A sinus infection, or sinusitis, is an inflammation of the lining of the sinuses that often leads to persistent runny noses, headaches, fevers and facial pains. According to the American Academy of Otolaryngology, more than 37 million Americans – almost 12 percent of the United States population – suffer from at least one episode of acute sinusitis annually, and that number seems to be growing due to increased environmental pollution, greater urban sprawl, and a growing resistance to antibiotics.
Fortunately, the natural world provides us with many foods that are effective at cleaning the sinuses and killing the bacteria and viruses responsible for these issues. This articles contains a list of the best of these foods.
Almost all of the ancient healing systems of the world have venerated cayenne peppers as a powerful medicine, and for good reason: These fiery hot chilies are bursting with an active component called capsaicin that is proven to treat many medical issues, including sinus-related problems. For example, a randomized, double-blind study published in Annals of Allergy, Asthma & Immunology in August 2011 showed that intranasal capsaicin could help treat the headaches, nasal congestion, and sinus pains and pressures associated with rhinitis (an inflammatory nasal condition that often leads to sinusitis).
To use cayenne pepper to treat a sinus infection, take a small pinch of organic, non-irradiated cayenne powder and snort it up each nostril. Then, allow the sinuses to drain into a tissue or sink. If you cannot tolerate the unpleasant burning sensation that arises from snorting cayenne, you can dilute the powder with some water, apply the mixture to an ear swab and administer it that way. Adding some cayenne pepper to your meals or taking it as a supplement can help accelerate the healing process.
Apple Cider Vinegar
Like cayenne pepper, apple cider vinegar has a long history of use as a medicine and is well-equipped for treating sinus infections. Firstly, it is a natural antibacterial, antiviral, antifungal, and anti-inflammatory that can kill the destructive microorganisms that cause the infection. Secondly, it helps the body maintain a healthy alkaline pH level, which helps to break up mucus and discourage the proliferation of disease. Lastly, apple cider vinegar is a proven immunity booster, meaning it can help prevent sinus infections from occurring in the first place.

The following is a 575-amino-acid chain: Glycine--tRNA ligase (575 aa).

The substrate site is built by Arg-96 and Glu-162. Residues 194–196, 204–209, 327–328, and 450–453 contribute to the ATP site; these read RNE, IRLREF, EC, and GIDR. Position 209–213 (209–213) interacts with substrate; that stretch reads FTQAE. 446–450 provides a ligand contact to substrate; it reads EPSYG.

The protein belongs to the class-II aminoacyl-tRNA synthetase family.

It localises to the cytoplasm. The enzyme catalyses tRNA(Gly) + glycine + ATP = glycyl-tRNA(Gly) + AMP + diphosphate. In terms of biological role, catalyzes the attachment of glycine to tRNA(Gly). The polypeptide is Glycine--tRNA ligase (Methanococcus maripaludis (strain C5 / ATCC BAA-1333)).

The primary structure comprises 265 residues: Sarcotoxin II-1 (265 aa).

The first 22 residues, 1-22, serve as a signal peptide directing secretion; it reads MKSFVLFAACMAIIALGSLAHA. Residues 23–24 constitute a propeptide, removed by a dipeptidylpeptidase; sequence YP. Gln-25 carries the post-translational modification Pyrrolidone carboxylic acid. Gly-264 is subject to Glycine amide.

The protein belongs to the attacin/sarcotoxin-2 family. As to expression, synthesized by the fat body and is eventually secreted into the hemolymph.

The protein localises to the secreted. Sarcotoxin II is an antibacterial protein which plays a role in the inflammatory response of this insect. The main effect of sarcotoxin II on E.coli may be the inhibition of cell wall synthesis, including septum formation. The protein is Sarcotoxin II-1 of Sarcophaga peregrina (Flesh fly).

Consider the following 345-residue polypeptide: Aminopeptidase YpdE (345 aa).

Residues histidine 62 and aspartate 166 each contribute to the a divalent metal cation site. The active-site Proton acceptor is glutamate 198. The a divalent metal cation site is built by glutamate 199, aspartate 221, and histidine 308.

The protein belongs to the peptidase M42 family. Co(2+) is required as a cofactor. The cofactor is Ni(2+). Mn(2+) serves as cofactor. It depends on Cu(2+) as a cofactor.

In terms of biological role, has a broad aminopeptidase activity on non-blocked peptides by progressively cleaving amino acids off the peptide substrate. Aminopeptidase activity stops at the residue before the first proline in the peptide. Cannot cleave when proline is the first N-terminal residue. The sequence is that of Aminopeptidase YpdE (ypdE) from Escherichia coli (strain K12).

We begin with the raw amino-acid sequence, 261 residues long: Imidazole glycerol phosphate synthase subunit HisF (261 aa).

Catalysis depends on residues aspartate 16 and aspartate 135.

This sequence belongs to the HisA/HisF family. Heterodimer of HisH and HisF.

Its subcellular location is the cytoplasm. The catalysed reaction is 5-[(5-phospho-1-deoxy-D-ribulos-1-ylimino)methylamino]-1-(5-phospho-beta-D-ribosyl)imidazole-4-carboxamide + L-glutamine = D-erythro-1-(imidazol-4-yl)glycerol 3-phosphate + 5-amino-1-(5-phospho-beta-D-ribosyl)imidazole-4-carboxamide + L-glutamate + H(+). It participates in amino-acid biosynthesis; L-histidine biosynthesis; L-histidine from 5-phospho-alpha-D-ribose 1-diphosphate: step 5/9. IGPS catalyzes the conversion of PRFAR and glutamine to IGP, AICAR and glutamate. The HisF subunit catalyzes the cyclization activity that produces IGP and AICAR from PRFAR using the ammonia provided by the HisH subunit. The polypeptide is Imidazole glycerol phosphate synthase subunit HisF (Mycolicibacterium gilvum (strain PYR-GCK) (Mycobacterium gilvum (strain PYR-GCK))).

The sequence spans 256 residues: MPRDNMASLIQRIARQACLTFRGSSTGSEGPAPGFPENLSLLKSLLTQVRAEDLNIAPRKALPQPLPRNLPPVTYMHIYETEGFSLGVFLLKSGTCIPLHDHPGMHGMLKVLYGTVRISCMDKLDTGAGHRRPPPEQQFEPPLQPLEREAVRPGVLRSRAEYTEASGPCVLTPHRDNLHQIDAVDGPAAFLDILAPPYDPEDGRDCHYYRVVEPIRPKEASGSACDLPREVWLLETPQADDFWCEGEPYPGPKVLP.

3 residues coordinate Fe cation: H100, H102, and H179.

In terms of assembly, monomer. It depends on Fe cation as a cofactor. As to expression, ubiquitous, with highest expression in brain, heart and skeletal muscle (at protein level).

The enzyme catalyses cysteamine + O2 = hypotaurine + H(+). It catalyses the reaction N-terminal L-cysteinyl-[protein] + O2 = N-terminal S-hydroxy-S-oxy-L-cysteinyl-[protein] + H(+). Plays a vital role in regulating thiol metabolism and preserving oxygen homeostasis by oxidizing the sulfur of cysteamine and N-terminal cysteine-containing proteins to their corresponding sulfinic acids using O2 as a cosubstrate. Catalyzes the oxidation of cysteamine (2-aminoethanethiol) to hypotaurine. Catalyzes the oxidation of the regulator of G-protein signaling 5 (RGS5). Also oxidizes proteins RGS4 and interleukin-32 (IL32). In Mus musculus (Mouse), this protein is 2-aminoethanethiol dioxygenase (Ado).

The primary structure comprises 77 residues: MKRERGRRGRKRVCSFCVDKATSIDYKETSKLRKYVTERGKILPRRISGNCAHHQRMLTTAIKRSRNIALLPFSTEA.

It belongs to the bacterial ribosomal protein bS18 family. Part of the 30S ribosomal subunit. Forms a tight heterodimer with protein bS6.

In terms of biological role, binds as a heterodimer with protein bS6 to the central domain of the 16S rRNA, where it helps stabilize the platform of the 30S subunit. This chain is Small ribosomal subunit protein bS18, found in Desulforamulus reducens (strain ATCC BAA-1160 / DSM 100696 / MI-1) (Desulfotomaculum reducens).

There are several ways to use apple cider vinegar to treat a sinus infection. The gentlest way is to mix one tablespoon of it into a cup of lukewarm water and drink the mixture regularly until the condition subsides. For a more aggressive approach, mix two tablespoons of apple cider vinegar into a cup of warm water and snort one tablespoon’s worth of the mixture though each nostril. Each time, allow the sinuses to drain down your throat and then spit into a tissue or sink.
Garlic is often considered to be nature’s antibiotic and is known to treat countless medical conditions. Virtually all of garlic’s significant health benefits stem from its dense concentration of allicin, an organic sulfur compound that is well-known for preventing and treating disease due to its considerable antibacterial, antiviral, antifungal, antimicrobial, and antioxidant properties. This allicin content is what makes garlic so effective at treating sinusitis.
Unlike cayenne pepper and apple cider vinegar, garlic is far too potent to be snorted. Instead, it’s a good idea to add some chopped or crushed garlic to your meals. It’s also possible to make an inhaler out of garlic by soaking some garlic cloves in water for between 5 and 10 minutes, crushing them into a paste and then inhaling the fragrance until the sinuses are drained.